Tuesday, August 2, 2005
Think of the device, above, as a " black box" for the human body . The CPOD (pronounced "see-pod") , being developed by NASA researchers to monitor the health of astronauts, works in the same way as cockpit voice recorders that are invaluable repositories of information for investigators seeking clues in the aftermath of a plane crash. It can be attached noninvasively to the body and relay data on heart performance and other vital signs quickly enough to identify problems before the wearer becomes aware of them.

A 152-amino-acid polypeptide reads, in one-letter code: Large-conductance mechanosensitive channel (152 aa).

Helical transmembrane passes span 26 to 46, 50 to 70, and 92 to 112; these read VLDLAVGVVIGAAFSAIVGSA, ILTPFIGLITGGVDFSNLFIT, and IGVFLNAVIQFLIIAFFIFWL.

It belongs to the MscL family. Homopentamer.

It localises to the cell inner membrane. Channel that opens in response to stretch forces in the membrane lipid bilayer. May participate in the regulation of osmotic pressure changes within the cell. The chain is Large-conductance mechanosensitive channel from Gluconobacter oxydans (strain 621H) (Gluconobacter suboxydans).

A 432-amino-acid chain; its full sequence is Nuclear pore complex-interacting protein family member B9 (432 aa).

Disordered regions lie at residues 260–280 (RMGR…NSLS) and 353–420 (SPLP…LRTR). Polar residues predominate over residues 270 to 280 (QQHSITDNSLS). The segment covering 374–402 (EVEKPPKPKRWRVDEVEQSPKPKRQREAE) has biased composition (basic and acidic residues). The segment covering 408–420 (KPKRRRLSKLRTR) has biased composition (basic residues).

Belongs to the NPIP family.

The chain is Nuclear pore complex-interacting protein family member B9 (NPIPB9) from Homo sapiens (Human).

But the instrument has potential patient applications as well. NASA sees it being used one day by emergency medical technicians at accident scenes, by elite athletes to monitor exertion and to treat soldiers on the battlefield. So far, the device has been tested in deep sea and mountain expeditions, said NASA engineer Carsten Mundt, and could be ready for wider use within the next few years.
-- Gregory Mott